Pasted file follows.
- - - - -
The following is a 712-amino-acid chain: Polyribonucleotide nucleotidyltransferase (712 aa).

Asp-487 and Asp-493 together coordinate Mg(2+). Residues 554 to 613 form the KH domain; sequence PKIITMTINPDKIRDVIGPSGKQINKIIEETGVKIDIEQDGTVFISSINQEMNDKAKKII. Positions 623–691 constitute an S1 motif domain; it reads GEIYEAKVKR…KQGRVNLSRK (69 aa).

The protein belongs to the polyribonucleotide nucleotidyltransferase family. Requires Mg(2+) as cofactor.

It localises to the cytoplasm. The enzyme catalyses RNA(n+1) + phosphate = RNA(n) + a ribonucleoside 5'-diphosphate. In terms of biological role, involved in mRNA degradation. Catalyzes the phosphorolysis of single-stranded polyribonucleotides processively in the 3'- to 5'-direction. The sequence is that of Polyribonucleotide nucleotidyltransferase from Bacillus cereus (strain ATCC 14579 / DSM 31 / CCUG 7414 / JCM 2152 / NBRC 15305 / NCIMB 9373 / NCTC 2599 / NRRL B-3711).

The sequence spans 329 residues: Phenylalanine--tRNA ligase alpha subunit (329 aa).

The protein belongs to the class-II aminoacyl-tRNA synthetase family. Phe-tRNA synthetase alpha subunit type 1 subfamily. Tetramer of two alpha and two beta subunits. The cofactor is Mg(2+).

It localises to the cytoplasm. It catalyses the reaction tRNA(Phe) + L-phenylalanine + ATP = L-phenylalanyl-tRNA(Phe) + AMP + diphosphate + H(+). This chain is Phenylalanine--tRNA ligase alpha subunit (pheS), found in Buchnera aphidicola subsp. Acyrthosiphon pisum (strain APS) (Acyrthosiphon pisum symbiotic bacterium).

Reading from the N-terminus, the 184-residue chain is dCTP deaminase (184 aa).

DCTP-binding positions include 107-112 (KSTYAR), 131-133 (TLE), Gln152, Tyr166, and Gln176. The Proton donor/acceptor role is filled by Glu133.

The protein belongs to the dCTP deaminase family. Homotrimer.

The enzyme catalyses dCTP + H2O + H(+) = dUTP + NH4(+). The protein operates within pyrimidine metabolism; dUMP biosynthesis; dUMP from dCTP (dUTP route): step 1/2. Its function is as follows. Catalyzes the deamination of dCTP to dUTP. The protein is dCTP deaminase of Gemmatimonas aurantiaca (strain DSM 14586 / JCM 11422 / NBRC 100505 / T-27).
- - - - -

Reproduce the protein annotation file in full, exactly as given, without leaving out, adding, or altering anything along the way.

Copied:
The following is a 712-amino-acid chain: Polyribonucleotide nucleotidyltransferase (712 aa).

Asp-487 and Asp-493 together coordinate Mg(2+). Residues 554 to 613 form the KH domain; sequence PKIITMTINPDKIRDVIGPSGKQINKIIEETGVKIDIEQDGTVFISSINQEMNDKAKKII. Positions 623–691 constitute an S1 motif domain; it reads GEIYEAKVKR…KQGRVNLSRK (69 aa).

The protein belongs to the polyribonucleotide nucleotidyltransferase family. Requires Mg(2+) as cofactor.

It localises to the cytoplasm. The enzyme catalyses RNA(n+1) + phosphate = RNA(n) + a ribonucleoside 5'-diphosphate. In terms of biological role, involved in mRNA degradation. Catalyzes the phosphorolysis of single-stranded polyribonucleotides processively in the 3'- to 5'-direction. The sequence is that of Polyribonucleotide nucleotidyltransferase from Bacillus cereus (strain ATCC 14579 / DSM 31 / CCUG 7414 / JCM 2152 / NBRC 15305 / NCIMB 9373 / NCTC 2599 / NRRL B-3711).

The sequence spans 329 residues: Phenylalanine--tRNA ligase alpha subunit (329 aa).

The protein belongs to the class-II aminoacyl-tRNA synthetase family. Phe-tRNA synthetase alpha subunit type 1 subfamily. Tetramer of two alpha and two beta subunits. The cofactor is Mg(2+).

It localises to the cytoplasm. It catalyses the reaction tRNA(Phe) + L-phenylalanine + ATP = L-phenylalanyl-tRNA(Phe) + AMP + diphosphate + H(+). This chain is Phenylalanine--tRNA ligase alpha subunit (pheS), found in Buchnera aphidicola subsp. Acyrthosiphon pisum (strain APS) (Acyrthosiphon pisum symbiotic bacterium).

Reading from the N-terminus, the 184-residue chain is dCTP deaminase (184 aa).

DCTP-binding positions include 107-112 (KSTYAR), 131-133 (TLE), Gln152, Tyr166, and Gln176. The Proton donor/acceptor role is filled by Glu133.

The protein belongs to the dCTP deaminase family. Homotrimer.

The enzyme catalyses dCTP + H2O + H(+) = dUTP + NH4(+). The protein operates within pyrimidine metabolism; dUMP biosynthesis; dUMP from dCTP (dUTP route): step 1/2. Its function is as follows. Catalyzes the deamination of dCTP to dUTP. The protein is dCTP deaminase of Gemmatimonas aurantiaca (strain DSM 14586 / JCM 11422 / NBRC 100505 / T-27).